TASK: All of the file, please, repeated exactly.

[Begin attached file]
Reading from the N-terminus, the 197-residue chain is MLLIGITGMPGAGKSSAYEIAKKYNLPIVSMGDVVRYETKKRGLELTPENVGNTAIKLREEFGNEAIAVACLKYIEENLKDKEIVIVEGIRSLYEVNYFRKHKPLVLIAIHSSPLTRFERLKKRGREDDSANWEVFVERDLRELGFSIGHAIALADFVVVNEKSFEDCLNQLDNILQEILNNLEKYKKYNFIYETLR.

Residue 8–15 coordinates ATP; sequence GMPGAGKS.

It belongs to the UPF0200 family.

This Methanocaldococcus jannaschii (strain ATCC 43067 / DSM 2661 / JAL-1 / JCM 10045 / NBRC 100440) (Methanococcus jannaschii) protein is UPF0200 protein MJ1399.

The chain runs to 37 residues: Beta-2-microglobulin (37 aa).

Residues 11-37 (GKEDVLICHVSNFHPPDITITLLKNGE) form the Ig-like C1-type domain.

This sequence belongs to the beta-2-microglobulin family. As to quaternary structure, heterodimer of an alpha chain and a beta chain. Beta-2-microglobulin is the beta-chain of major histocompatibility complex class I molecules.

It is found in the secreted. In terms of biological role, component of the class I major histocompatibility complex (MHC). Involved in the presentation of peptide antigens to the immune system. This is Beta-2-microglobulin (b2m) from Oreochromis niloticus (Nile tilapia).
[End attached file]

Reading from the N-terminus, the 197-residue chain is MLLIGITGMPGAGKSSAYEIAKKYNLPIVSMGDVVRYETKKRGLELTPENVGNTAIKLREEFGNEAIAVACLKYIEENLKDKEIVIVEGIRSLYEVNYFRKHKPLVLIAIHSSPLTRFERLKKRGREDDSANWEVFVERDLRELGFSIGHAIALADFVVVNEKSFEDCLNQLDNILQEILNNLEKYKKYNFIYETLR.

Residue 8–15 coordinates ATP; sequence GMPGAGKS.

It belongs to the UPF0200 family.

This Methanocaldococcus jannaschii (strain ATCC 43067 / DSM 2661 / JAL-1 / JCM 10045 / NBRC 100440) (Methanococcus jannaschii) protein is UPF0200 protein MJ1399.

The chain runs to 37 residues: Beta-2-microglobulin (37 aa).

Residues 11-37 (GKEDVLICHVSNFHPPDITITLLKNGE) form the Ig-like C1-type domain.

This sequence belongs to the beta-2-microglobulin family. As to quaternary structure, heterodimer of an alpha chain and a beta chain. Beta-2-microglobulin is the beta-chain of major histocompatibility complex class I molecules.

It is found in the secreted. In terms of biological role, component of the class I major histocompatibility complex (MHC). Involved in the presentation of peptide antigens to the immune system. This is Beta-2-microglobulin (b2m) from Oreochromis niloticus (Nile tilapia).